>>>>> compression servers. And customers in China were forced to upgrade to
>>>>> the new version that used Chinese-based servers.
>>>> Then the users should change to an open source browser which supports
>>>> the "alternative compression servers" of which you speak.
>>>> I expect that whatever they do they are at the mercy of their mobile
>>>> phone company, not Opera.
>>> More to the point, they are at the mercy of their corrupt
>>> communist/socialist government. (Then again, so are we).

>> Thats news to me, I'm not having any problems with Opera Mini on my phone.

>
> Do you live in China, and have to be surrounded by "the great firewall"?


You were the one that claimed we are at their mercy.
I'm saying that no government is preventing me using Opera Mini on my
Nokia phone.
Apple won't approve it for the app store though so I can't use it on my
itouch

If you connect through a cellphone you are limited by the cellphone isp
regardless of the software on the phone.
If there was a loophole that violated China's laws, then the connection
would be blocked and Opera would need to use servers inside the firewall.
ToS restrictions on mobiles are nothing new.
 
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victor
Guest
Posts: n/a
 
      11-26-2009
Lawrence D'Oliveiro wrote:
> In message <(E-Mail Removed)>, Allistar wrote:
>
>> Lawrence D'Oliveiro wrote:
>>
>>> In message <(E-Mail Removed)>, Allistar
>>> wrote:
>>>
>>>> Lawrence D'Oliveiro wrote:
>>>>
>>>>> In message <hek505$k6r$(E-Mail Removed)-september.org>, victor wrote:
>>>>>
>>>>>> So its a service issue on mobile phone browsers, nothing to do with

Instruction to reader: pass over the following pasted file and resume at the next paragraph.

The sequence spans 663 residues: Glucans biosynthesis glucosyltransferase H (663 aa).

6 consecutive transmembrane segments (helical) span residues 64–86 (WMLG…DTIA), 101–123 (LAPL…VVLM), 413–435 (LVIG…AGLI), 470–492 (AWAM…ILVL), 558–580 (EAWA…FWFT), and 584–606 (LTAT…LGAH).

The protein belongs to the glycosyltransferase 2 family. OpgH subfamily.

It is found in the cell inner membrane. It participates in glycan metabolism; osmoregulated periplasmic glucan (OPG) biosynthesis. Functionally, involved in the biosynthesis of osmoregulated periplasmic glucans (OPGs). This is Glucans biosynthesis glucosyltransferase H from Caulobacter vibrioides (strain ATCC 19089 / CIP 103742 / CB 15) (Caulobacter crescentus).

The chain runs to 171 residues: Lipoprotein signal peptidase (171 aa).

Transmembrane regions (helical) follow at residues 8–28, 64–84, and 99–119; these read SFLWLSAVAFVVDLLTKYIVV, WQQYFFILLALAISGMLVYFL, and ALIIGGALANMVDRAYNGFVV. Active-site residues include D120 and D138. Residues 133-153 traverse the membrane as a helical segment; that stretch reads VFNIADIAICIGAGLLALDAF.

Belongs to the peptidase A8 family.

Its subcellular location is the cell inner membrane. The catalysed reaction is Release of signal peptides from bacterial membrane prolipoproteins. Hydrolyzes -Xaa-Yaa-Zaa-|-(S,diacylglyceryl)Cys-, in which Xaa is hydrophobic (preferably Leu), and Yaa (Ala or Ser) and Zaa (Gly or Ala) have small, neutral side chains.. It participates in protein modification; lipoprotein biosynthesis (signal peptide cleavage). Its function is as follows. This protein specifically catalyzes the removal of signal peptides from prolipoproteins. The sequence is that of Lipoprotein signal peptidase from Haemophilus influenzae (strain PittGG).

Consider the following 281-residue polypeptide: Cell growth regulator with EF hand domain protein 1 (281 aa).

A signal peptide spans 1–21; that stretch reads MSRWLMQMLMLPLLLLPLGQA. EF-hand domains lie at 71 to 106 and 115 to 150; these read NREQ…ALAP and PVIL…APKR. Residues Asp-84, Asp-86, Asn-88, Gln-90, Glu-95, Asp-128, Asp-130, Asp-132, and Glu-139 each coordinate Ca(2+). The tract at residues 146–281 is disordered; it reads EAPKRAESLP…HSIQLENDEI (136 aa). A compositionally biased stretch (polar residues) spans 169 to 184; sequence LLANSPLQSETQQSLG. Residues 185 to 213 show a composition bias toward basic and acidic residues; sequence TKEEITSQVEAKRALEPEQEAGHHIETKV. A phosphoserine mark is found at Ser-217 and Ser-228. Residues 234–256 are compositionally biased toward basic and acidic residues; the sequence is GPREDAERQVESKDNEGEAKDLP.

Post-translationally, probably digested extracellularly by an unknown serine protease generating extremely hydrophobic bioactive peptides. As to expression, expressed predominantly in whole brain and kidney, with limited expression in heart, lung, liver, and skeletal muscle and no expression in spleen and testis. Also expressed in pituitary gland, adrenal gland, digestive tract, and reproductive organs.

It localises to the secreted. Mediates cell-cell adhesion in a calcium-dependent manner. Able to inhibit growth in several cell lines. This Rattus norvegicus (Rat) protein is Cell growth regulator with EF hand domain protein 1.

>>>>>> proprietary vs free software at all.
>>>>> Their browser doesn’t seem to support the use of alternative
>>>>> compression servers. And customers in China were forced to upgrade to
>>>>> the new version that used Chinese-based servers.
>>>> What has that got to do with proprietary vs. open source though? The
>>>> exact same issue could happen with an open source browser.
>>> No it couldn’t.

>> Sure it could. An open source browser could be implemented such that there
>> is no support for alternative compression servers.

>
> No-one would even try.
>
>> Once the open source community fixes this issue, customers in China would
>> be forced to upgrade to the new version. Just like with a proprietary
>> browser.

>
> No-one would be “forced” to do anything—that’s the beauty of Free Software.
> I think you spend too much time with proprietary software, otherwise you
> wouldn’t think as you do.


And thats completely irrelevant.
Symbian is free software, the nokia browser is free software, they can
still be blocked.
The un upgraded International version of Opera still won't connect
because the Opera servers are blocked. The upgraded Chinese version
connects with the firewalled servers.
Its not an issue with proprietary code, changing the code would fix nothing.
 
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Sailor Sam
Guest
Posts: n/a
 
      11-26-2009
victor wrote:
> Lawrence D'Oliveiro wrote:
>> In message <(E-Mail Removed)>, Allistar
>> wrote:
>>
>>> Lawrence D'Oliveiro wrote:
>>>
>>>> In message <(E-Mail Removed)>, Allistar
>>>> wrote:
>>>>
>>>>> Lawrence D'Oliveiro wrote:
>>>>>
>>>>>> In message <hek505$k6r$(E-Mail Removed)-september.org>, victor wrote:
>>>>>>
>>>>>>> So its a service issue on mobile phone browsers, nothing to do with
>>>>>>> proprietary vs free software at all.
>>>>>> Their browser doesn’t seem to support the use of alternative
>>>>>> compression servers. And customers in China were forced to upgrade to
>>>>>> the new version that used Chinese-based servers.
>>>>> What has that got to do with proprietary vs. open source though? The
>>>>> exact same issue could happen with an open source browser.
>>>> No it couldn’t.
>>> Sure it could. An open source browser could be implemented such that
>>> there
>>> is no support for alternative compression servers.

>>
>> No-one would even try.
>>
>>> Once the open source community fixes this issue, customers in China
>>> would
>>> be forced to upgrade to the new version. Just like with a proprietary
>>> browser.

>>
>> No-one would be “forced” to do anything—that’s the beauty of Free
>> Software. I think you spend too much time with proprietary software,
>> otherwise you wouldn’t think as you do.

>
> And thats completely irrelevant.
> Symbian is free software, the nokia browser is free software, they can